I would value your help in thinking about how to use the term “valuing”. In the disreputable circles I run in, people tend to say that valuing is a higher order attitude that babies, who admittedly have lots of desires, lack. Some say, for example that one’s valuings are expressed only in what you want yourself to want, or what you believe good, and babies will lack such complicated attitudes. This has led Eden Lin to say that subjective views have a problem in that the typical subjectivist views, which tend to claim the well-being or reasons determining attitude is a more complex higher order attitude, cannot capture the well-being of babies.

I think the word valuing is used to point toward our authentic evaluative take on the world. The heroin addict desires heroin but does not value it because her first order desire does not speak for her or express her evaluative point of view. But because creatures with an evaluative point of view can differ so widely in other ways, it seems to me which attitudes speak for an agent can differ quite widely as well. That is, I want to try out saying, what it is for different creatures to value something can be quite different depending on their capacities and depth of attitudes. A baby has a very simple evaluative point of view. They don’t second guess their initial instincts the way us sophisticates do. But still, there is a clear sense in which they care about stuff and have an evaluative point of view. (more…)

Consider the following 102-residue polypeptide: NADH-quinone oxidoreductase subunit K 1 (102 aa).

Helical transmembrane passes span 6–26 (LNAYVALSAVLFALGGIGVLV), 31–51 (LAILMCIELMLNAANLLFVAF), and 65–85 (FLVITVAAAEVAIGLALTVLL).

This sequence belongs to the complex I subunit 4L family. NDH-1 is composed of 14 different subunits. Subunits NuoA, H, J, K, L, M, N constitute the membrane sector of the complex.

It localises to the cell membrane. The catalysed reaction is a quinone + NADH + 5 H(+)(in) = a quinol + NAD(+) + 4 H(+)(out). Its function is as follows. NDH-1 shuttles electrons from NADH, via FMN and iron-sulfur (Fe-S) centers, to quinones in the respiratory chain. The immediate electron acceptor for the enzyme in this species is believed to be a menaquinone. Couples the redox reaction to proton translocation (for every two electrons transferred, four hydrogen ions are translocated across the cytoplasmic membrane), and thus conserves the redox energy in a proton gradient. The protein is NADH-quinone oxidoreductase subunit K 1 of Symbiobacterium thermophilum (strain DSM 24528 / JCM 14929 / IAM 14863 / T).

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By In Discussions, ETMP Discussions at PEA Soup, Uncategorized Comments (7)

ETMP Discussion of Robin Zheng’s “What is My Role in Changing the System? A New Model of Responsibility for Structural Injustice”

Welcome to the first ever Ethical Theory and Moral Practice discussion! We’re looking at Robin Zheng‘s new article, “What is My Role in Changing the System? A New Model of Responsibility for Structural Injustice”, which can be downloaded here. Maeve McKeown kicks things off with a critical précis, which appears immediately below. Please join the discussion!

Structural injustice is ‘ordinary injustice’ (Young 2011). When individuals go about their daily lives, working, consuming, renting or buying property etc., there are unintended, cumulative outcomes that result in the oppression of certain social groups. The problem is, as Robin Zheng points out, how can individuals be held responsible for this? (more…)